A year or so later, I interviewd a top exec and asked whether they kept an eye on fluctuation of currency values. The response to that question was, “It’s about the performance of the whole loan. It’s only about the loan.” He was serious! Can anyone tell me how that man keeps his job???

    Who – with an IQ above 50 – doesn’t know that employment influences a borrower’s ability to pay? Who didn’t know that foreign investment wasn’t a prime mover in the secondary mortgage market – and that it might make sense to watch fluctation of currencies as indicators?

    I have a friend who was fired for refusing to fund a loan she knew was fraudulent.

    But this next incident struck me as the worst. It happened when I worked in an IT lab in one of those firms. A customer directed a very young and inexperienced contractor sitting next to me to hard code a total on a report owed to one of the firm’s governing bodies because the autosum in the total was not good enough.

    I was glad to hear him hesitate – and I put my hand on his wrist and suggested it would be wise to get that request in writing. The individual who had made the request left the lab in a huff, calling us obscene names on her way out. Of course, the request never came.

    If they didn’t know it before, the whole world now knows that credit risk was deliberatley obscured by the process of securitization, and that derivatives were created expressly to conceal the volatility of the underlying collateral, and that they were also overrated by the rating firms.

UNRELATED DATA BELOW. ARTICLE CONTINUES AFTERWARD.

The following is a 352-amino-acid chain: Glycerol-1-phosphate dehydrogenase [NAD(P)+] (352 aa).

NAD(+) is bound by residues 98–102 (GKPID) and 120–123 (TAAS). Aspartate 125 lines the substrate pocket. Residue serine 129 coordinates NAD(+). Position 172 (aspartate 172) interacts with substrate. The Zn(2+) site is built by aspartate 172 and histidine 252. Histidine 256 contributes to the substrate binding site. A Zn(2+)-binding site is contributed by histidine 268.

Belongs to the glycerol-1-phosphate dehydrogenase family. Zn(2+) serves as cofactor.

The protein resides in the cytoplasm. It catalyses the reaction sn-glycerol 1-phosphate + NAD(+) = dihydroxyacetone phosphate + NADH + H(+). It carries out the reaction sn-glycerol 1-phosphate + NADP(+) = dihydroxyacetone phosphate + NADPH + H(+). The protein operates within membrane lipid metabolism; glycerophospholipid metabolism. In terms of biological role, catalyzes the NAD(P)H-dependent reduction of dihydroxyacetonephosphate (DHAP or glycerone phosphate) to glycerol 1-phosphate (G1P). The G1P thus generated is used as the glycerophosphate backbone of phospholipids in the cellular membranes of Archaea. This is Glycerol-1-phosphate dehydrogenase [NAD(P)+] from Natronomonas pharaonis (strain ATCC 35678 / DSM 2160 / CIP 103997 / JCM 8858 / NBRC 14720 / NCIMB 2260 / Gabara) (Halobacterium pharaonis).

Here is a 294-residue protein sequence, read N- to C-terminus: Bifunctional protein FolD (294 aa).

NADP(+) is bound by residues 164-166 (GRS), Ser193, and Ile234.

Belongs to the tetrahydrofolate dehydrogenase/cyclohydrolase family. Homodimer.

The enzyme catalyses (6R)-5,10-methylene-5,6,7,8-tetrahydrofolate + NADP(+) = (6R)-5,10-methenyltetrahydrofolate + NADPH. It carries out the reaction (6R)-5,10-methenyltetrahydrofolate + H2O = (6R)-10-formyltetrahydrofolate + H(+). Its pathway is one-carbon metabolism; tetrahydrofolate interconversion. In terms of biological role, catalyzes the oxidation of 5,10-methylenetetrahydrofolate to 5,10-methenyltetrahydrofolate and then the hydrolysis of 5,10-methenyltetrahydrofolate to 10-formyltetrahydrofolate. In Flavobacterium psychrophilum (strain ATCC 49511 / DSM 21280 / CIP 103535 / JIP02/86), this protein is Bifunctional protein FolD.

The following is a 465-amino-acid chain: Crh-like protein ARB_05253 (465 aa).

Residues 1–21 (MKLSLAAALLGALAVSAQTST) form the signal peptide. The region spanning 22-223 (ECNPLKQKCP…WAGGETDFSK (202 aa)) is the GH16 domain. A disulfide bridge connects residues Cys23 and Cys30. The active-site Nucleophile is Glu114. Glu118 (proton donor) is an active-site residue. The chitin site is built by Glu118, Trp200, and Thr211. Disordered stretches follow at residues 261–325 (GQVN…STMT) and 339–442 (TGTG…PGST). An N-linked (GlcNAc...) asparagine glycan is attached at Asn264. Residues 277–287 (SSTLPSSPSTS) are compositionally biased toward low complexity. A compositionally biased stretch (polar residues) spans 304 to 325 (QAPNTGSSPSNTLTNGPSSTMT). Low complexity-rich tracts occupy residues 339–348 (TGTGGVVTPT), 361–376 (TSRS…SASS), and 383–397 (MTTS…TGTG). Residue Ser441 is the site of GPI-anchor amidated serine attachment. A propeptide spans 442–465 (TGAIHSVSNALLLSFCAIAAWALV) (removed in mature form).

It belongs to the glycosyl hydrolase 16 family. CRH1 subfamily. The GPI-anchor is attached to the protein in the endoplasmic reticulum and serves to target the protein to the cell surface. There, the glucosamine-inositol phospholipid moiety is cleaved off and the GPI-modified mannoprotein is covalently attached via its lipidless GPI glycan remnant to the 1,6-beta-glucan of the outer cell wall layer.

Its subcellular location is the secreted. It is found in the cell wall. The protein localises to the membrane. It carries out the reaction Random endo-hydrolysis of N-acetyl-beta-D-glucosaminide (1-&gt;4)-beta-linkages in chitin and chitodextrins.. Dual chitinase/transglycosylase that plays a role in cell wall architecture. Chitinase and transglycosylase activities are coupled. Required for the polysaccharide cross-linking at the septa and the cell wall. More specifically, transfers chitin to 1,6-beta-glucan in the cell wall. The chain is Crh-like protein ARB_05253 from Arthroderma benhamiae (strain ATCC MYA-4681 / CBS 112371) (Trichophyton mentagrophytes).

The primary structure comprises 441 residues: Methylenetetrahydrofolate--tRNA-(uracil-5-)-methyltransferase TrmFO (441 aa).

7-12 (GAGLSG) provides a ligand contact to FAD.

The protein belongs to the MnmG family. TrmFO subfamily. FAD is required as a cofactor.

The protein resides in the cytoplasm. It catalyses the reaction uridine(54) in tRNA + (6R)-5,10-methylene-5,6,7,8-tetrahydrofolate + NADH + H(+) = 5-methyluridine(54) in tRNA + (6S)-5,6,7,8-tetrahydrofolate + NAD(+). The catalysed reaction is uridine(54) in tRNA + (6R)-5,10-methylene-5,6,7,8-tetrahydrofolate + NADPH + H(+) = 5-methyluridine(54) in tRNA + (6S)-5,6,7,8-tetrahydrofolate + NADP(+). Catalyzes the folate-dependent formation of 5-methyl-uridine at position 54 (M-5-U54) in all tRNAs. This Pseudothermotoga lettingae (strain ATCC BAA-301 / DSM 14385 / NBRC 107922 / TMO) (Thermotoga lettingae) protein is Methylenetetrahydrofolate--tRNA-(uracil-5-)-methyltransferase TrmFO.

Why should anyone be worried about how to restore confidence where it’s unwarranted? To believe in things that aren’t true is stupid, isn’t it?

    We are pushing the payment for these antics onto future generations. Why? Shouldn’t we starve out the organizations that failed us, instead of starving future generations? Is this the legacy we had planned?

    Instead of huge stimulus spending that will end up being the reason the debt gets monetized, we could consider waiving federal income tax for some months in each year, and we stop funding organizations that didn’t do their jobs, eh? That’s what happens to us when we don’t do ours, right? That would put existing cash into circulation at its present value right now, and that might even restore some of the public’s trust.

    Was it Plato who noticed that character is destiny? This applies to nations as well as individuals, I think.

    But who doesn’t know that in this modern economy that “playing along to get along” is how you keep a job? Sure, we have ethics hotlines and all the other similar window dressing – and then we have the reprisals. We even have laws intended to protect the public from breach of public trust. We just don’t enforce them. Window dressing?

    Who hasn’t figured out that none of what happened was an accident, and that everyone with half a brain either knew it or could easily figure it out? It was discussed openly over lunches and at the water cooler among the outraged and the arrogant perpetrators alike.

    So, I wish we could have a break from all the speculation on what Wall Street knew, and what it did or didn’t understand. They knew, and they understood everything.

    I wish we would take on the task of cleaning up our own messes instead of passing on the job to our great grandchildren.

    I wish we could start over with people like my friend who refused to fund a fraudulent loan and the young man who refused to hard code s value that would mislead an oversight agency.